No one can say with any certainty whether Reade or Blasey Ford was telling the truth. Incredibly, The New York Times editorial page urged the Democratic National Committee (DNC) to look into the allegations against Biden.
Right after the Republican National Committee looks into Trump’s NDAs.
The process of providing millions of Americans with a coronavirus stimulus payment is still underway, but there may be more where that came from. Both Republicans and Democrats in Congress expect at least another round of payments will go into the next round of relief.
Fort Walton Beach Republican Matt Gaetz predicts the next big spending bill will have at least one more round of individual stimulus payments, while St. Petersburg Democrat Charlie Crist believes two more payments are necessary. Both agree the situation surrounding Florida unemployment makes additional cash payments a necessity.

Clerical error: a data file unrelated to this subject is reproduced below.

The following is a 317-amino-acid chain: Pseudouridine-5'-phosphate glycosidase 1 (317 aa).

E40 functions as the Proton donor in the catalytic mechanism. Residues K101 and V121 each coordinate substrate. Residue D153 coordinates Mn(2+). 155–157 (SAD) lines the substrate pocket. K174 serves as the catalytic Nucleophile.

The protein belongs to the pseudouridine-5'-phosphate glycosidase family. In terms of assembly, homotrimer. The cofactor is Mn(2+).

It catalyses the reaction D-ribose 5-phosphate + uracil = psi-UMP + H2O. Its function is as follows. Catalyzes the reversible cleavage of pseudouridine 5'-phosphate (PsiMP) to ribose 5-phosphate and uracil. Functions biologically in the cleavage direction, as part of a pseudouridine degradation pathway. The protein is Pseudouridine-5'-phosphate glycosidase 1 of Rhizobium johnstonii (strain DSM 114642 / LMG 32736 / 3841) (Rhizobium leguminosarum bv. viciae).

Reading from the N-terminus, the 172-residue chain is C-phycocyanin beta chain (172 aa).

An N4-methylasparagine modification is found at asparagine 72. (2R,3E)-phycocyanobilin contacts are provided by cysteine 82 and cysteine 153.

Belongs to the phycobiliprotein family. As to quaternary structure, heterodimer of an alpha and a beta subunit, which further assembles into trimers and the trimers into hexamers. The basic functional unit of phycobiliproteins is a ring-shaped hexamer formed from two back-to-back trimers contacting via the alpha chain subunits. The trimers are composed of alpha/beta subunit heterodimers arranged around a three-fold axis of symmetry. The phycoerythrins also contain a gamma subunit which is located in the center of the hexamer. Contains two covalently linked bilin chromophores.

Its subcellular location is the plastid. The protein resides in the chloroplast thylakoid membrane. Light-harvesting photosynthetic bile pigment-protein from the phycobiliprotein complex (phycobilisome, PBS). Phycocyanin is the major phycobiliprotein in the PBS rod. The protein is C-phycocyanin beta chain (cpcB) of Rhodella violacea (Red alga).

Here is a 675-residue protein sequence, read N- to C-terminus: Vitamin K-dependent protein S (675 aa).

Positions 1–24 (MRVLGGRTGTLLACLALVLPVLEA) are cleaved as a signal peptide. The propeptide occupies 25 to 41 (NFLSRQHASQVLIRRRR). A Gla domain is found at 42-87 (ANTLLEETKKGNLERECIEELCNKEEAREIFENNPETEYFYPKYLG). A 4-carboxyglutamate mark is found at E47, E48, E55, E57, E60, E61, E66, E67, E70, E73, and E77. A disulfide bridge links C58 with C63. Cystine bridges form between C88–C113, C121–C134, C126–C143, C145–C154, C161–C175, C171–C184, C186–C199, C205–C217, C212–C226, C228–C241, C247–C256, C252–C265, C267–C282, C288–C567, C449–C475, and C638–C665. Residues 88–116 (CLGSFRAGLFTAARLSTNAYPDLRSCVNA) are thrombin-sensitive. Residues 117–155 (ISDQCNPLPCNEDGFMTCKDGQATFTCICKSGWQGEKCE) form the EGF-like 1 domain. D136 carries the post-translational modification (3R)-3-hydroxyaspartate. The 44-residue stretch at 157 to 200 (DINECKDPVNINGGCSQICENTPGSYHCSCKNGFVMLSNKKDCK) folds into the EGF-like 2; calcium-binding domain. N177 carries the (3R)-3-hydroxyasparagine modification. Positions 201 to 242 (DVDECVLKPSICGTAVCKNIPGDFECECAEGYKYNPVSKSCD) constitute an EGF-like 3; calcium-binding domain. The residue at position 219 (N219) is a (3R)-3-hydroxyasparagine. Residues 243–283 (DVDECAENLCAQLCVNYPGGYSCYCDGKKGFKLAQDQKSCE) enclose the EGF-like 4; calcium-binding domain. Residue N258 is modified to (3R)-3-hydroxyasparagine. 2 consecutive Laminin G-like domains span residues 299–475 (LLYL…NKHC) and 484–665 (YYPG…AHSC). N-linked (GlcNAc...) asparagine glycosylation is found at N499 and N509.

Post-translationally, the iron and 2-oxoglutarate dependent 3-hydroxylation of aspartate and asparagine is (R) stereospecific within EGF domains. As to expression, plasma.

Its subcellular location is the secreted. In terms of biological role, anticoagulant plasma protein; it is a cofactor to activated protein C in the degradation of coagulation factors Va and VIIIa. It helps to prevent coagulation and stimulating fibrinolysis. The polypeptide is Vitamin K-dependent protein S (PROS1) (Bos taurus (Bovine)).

Gaetz used the example of restaurants and the likelihood of reopening in the future at 50% capacity, meaning half the employees would still be without a job. The business could perhaps get up to 100% eventually, but would not last for very long with half its normal revenue.
“It wouldn’t be an economically sustainable model,” Gaetz said.
Crist did not specify how large the checks should be, which means they could spread out the previous amount or result in a net doubling of the original funding. During the first phase, recipients were provided $1,200 each, depending on income level, with $500 each for up to two dependents.
“People across our country are struggling through no fault of their own,” Crist said. “These stimulus checks are a lifeline, particularly in Florida, whose failing unemployment system is also limiting the flow of federal unemployment relief currently going out in every other state in our nation.”
Negotiations on the next round, known as CARES 2, are set to get underway this week.